After Iman Djouini ’09 and Jonathan Taube ’10 graduated from MICA, the couple then left for New Orleans to obtain their master’s degrees in printmaking and architecture, respectively. But, the city where they met did not keep them away for long. In 2016, they returned to Baltimore and jumped straight into the local art scene as artists-in-residence for the Coldstream Homestead Montebello (CHM) neighborhood under Light City 2017’s Neighborhood Lights program.
“We wanted to interact with Baltimore again in a meaningful way,” says the couple, who maintain a research-based practice. Their latest collaboration, “Light Elephant,” which centers on the metaphorical idiom “the elephant in the room,” is their way of engaging with the city at the ground level.
The multidimensional program’s main cast is a 16-foot inflatable elephant that has appeared at various locations across Baltimore in the run-up to the week-long festival. The roaming sculpture will make its final stop on the waters of Lake Montebello for the neighborhood-hosted Light City Lakeside Dance Party. A workshop titled “Shed Light on Litter” will involve participants in creating whimsical elephant lanterns for a festive procession during the Neighborhood Lights festivities.
Their departure point is the playful interaction of language and perception, specifically that of ‘getting the elephant out of the room’ into new spaces for new ideas to come forward. “An elephant could mean so many different things to different people,” says Djouini, who is passionate about art and education, and employs language and design as tools to shape perception in her work. “We hope it stimulates and challenges community memories, strengths and relationships in CHM and wider Baltimore,” she adds. The duo does not intend to point out where the elephant is, but instead ask the neighborhood and the city to look for it in their own spaces. And Djouini will be documenting the sculpture along its travels, subsequently distributing them through print and social media.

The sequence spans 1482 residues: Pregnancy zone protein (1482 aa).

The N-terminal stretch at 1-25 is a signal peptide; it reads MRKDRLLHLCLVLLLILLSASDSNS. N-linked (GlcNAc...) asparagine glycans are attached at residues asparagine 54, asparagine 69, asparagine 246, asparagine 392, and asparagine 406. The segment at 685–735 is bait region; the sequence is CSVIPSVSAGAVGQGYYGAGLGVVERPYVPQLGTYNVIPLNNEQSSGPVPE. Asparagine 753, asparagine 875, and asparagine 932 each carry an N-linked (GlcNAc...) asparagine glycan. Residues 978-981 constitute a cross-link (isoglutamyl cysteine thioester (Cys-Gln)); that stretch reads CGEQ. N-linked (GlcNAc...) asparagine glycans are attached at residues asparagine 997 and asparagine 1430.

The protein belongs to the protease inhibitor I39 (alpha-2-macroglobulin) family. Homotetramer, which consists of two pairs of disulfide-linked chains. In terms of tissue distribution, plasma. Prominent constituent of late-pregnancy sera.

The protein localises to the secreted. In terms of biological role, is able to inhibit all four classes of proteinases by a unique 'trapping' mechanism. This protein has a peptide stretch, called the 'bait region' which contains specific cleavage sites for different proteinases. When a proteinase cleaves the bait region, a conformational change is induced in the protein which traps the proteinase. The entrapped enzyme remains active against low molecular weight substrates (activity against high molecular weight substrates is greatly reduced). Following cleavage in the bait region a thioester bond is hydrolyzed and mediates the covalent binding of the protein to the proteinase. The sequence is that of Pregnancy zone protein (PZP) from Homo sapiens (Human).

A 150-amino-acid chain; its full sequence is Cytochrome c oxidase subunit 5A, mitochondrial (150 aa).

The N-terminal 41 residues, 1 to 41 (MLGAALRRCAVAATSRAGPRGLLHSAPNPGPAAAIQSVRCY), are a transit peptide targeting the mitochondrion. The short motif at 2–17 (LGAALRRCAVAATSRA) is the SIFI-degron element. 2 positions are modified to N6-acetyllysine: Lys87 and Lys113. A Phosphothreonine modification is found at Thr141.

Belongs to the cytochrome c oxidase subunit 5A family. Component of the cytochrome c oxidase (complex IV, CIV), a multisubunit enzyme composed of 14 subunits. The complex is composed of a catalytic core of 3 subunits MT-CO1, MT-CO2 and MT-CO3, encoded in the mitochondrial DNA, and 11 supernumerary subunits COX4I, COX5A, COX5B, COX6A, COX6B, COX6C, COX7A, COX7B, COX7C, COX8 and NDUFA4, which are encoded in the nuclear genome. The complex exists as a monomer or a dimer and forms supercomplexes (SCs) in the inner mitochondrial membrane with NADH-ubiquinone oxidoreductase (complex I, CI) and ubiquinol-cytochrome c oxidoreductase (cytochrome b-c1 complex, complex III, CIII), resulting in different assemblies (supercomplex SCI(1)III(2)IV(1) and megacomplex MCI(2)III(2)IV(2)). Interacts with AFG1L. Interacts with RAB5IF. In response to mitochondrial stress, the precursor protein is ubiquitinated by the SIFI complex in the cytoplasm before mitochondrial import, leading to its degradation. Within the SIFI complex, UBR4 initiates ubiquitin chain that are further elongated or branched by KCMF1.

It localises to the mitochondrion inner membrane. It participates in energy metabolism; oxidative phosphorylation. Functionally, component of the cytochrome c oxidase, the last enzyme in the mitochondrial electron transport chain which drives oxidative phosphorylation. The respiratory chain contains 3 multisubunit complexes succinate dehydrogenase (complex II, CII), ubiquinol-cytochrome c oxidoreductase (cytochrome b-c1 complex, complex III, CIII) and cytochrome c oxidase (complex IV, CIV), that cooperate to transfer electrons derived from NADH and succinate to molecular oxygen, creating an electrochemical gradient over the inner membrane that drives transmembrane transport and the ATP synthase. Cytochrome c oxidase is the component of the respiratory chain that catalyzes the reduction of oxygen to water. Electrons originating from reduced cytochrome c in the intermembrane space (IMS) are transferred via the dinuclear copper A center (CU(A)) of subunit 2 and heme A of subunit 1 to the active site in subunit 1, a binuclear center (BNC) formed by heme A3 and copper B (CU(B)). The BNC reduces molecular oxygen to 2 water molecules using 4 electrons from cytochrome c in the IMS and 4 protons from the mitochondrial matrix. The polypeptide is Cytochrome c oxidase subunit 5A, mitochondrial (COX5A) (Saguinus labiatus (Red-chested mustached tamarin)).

Djouini and Taube are no strangers to large-scale community projects. In 2008, Taube directed a large-scale civic action called the “Baltimore Sweep Action Parade” in partnership with The Walters Art Museum and MICA. The practicing architect says he and Djouini are fascinated by places with rich content and context for art, and that he has been able to combine his architectural training with his interdisciplinary sculpture practice. “For ‘Light Elephant,’ we worked with community stakeholders to strategically select public and private spaces that could draw deep meaning,” explains Taube. They include buildings, such as homes and schools, as well as public institutions and business corridors.
The pair attributes their foray into large-scale socially-engaged art to MICA’s Exhibition Development Seminar, developed in 1997 by renowned curator, George Ciscle, and co-taught by fellow Light City artist and MICA professor, Jann Rosen-Queralt.
“The course really prepared us well for large-scale projects like ‘Light Elephant.’ It taught us everything from budgeting to logistics, longevity of plans to managing multiple interests, and above all, the fundamental importance of communication.”
Reflecting on their involvement in Light City, Djouini and Taube agreed that the grounding they received at MICA, combined with their educational and architectural practices, have helped them to land ambitious projects like “Light Elephant.”